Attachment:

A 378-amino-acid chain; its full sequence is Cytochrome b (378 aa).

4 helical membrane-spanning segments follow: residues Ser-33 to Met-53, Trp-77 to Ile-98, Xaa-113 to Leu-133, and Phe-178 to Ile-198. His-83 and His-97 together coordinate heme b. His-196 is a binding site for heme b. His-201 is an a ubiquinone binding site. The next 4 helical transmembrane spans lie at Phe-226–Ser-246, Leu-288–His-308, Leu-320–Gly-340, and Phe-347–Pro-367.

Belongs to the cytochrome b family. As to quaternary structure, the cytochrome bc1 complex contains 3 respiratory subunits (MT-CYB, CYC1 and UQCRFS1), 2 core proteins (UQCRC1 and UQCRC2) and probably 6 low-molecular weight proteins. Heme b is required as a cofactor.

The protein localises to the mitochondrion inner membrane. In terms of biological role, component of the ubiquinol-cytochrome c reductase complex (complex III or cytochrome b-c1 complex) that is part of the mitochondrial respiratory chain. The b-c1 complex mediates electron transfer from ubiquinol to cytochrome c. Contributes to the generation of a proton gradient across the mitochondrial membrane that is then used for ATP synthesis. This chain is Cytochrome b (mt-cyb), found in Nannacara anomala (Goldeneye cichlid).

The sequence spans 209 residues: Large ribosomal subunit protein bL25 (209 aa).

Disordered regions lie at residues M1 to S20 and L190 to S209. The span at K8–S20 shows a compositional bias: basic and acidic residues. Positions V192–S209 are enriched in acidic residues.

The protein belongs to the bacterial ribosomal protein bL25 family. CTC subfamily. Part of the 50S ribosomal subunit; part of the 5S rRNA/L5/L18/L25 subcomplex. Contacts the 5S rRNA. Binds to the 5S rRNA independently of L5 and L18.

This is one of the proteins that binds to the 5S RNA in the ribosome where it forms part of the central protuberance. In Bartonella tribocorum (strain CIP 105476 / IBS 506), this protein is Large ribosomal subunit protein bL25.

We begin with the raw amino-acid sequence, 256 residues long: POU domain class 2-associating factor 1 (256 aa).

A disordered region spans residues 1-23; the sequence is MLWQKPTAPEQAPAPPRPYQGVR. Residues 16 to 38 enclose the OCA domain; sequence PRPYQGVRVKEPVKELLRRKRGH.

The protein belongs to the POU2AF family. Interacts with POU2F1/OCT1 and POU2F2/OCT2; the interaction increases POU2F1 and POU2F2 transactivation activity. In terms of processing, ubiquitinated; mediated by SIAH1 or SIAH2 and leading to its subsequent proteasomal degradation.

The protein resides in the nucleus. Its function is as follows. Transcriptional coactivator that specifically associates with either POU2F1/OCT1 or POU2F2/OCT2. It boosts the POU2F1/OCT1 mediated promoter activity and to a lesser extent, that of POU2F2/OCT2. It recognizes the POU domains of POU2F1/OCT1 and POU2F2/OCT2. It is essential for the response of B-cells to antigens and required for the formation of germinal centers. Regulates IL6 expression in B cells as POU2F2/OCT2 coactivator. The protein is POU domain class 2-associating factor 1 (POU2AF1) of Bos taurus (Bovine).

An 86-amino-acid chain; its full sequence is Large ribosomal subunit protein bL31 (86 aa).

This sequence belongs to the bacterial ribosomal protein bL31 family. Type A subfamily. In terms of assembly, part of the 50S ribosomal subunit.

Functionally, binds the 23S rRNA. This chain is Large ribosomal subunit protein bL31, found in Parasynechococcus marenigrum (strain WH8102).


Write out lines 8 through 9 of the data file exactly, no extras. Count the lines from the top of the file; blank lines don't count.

This is one of the proteins that binds to the 5S RNA in the ribosome where it forms part of the central protuberance. In Bartonella tribocorum (strain CIP 105476 / IBS 506), this protein is Large ribosomal subunit protein bL25.

We begin with the raw amino-acid sequence, 256 residues long: POU domain class 2-associating factor 1 (256 aa).